You can be a star—on science's stage

November 14, 2012

The rapid growth in "citizen science" projects during the past decade is enabling more and more science enthusiasts, hobbyists, students and other ordinary people to participate in the excitement of real-world scientific research and help solve serious scientific mysteries. That's the topic of the cover story in Chemical & Engineering News (C&EN), the weekly newsmagazine of the American Chemical Society, the world's largest scientific society.

Deirdre Lockwood, C&EN contributing editor, traces the growth of from the Audubon Christmas Bird Count of 1900 to a recent in which volunteers collected rainwater from Hurricane Sandy to help researchers analyze the storm. Today, chemists are getting help from the public by crowdsourcing research projects and distributing tasks, like data collection, to large groups of people. This citizen science movement has gained momentum in the past decade through funding, enthusiasm and technology. Lockwood reports that National Science Foundation funding of citizen science projects has grown from a handful each year in the early 2000s to at least 25 per year today.

The article notes that people can browse hundreds of projects for citizen scientists on websites like SciStarter.com, citizenscience.org and zooniverse.org. Chemistry projects include helping to curate the chemical structure database ChemSpider, monitoring water quality in local waterways or playing the puzzle game Foldit, whose users figured out the structure of a complex molecule that had stumped professional scientists for years. One chemist designed a kit using Legos that has allowed students at 70 high schools and colleges to join a search for compounds that could help make hydrogen gas—a potential green fuel—from sunlight and water.

Explore further: Enlisting more nonscientists can boost confidence in research

More information: "Crowdsourcing Chemistry", cen.acs.org/articles/90/i46/Crowdsourcing-Chemistry.html

Related Stories

Enlisting more nonscientists can boost confidence in research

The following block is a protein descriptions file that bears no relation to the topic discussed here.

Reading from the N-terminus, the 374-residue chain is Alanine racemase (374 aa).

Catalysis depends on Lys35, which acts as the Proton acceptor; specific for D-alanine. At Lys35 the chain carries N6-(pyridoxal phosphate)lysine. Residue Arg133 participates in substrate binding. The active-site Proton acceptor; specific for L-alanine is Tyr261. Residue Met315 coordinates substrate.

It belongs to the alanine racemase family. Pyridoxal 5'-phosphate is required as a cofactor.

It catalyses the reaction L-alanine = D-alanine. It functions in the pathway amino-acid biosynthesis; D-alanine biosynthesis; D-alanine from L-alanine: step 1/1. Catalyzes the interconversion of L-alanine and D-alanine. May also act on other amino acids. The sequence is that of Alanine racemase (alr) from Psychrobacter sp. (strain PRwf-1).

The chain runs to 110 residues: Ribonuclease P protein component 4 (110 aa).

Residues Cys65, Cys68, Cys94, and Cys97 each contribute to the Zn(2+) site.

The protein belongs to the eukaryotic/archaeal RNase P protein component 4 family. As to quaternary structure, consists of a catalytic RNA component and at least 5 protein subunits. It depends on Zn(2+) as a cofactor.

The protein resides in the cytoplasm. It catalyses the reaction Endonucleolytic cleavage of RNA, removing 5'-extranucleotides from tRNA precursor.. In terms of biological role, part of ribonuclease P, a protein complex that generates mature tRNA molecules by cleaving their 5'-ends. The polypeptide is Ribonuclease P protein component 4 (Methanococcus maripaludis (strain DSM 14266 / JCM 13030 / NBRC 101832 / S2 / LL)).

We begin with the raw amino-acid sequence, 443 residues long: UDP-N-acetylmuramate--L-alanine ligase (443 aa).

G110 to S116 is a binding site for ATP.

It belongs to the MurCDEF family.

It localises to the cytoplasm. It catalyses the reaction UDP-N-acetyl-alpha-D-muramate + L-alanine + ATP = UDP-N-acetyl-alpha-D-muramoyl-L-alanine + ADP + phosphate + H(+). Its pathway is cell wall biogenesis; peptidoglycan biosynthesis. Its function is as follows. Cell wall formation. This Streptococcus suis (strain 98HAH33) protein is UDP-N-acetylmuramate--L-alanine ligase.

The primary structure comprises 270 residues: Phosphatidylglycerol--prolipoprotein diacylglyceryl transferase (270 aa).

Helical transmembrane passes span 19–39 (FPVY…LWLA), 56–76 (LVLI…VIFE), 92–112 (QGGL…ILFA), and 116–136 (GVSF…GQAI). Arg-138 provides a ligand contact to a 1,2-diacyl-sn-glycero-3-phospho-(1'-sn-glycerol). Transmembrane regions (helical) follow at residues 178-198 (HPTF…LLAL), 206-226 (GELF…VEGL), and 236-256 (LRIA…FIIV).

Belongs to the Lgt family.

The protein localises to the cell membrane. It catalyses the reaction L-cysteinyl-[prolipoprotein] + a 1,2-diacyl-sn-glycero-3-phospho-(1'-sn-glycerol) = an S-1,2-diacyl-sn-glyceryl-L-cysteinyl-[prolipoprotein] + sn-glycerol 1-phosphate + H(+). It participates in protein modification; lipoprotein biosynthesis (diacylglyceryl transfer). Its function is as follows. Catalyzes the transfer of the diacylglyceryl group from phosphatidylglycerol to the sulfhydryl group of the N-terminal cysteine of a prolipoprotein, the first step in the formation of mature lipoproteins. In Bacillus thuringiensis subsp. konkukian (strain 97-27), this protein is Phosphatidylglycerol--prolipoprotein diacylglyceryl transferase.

May 4, 2010

(PhysOrg.com) -- In an era of public skepticism about science and high-stakes decisions based on it, involving more nonscientists in research projects can boost public acceptance, understanding and the quality of the scientific ...

Citizen scientist: Helping scientists help themselves

September 20, 2010

We are all scientists now, thanks to SETI@home, Galaxy Zoo, The Great Sunflower Project, Folding@home and counltess other projects that allow individuals to take part in scientific research directly or indirectly. In the ...

Citizen science: Armies of volunteers aid research

May 8, 2011

(AP) -- Besides being a researcher in New York's Hudson River Estuary Program, environmental scientist Chris Bowser leads citizen projects that collect reams of data for other scientists.

New crime-fighting tools aim to deter and nab terrorists

February 8, 2012

Fingerprints, ballistics, DNA analysis and other mainstays of the forensic science toolkit may get a powerful new crime-solving companion as scientists strive to develop technology for "fingerprinting" and tracing the origins ...

Chatterbox whales say what?

April 23, 2012

Scientists studying the calls made by killer whales and pilot whales have a big problem: these whales talk too much.

Recommended for you

Pigments, organelles persist in fossil feathers

August 27, 2015

A study provides multiple lines of new evidence that pigments and the microbodies that produce them can remain evident in a dinosaur fossil. In the journal Scientific Reports, an international team of paleontologists correlates ...

Political polarization on Twitter depends on the issue

August 27, 2015

Twitter offers a public platform for people to post and share all sorts of content, from the serious to the ridiculous. While people tend to share political information with those who have similar ideological preferences, ...

0 comments

Please sign in to add a comment. Registration is free, and takes less than a minute. Read more

Click here to reset your password.
Sign in to get notified via email when new comments are made.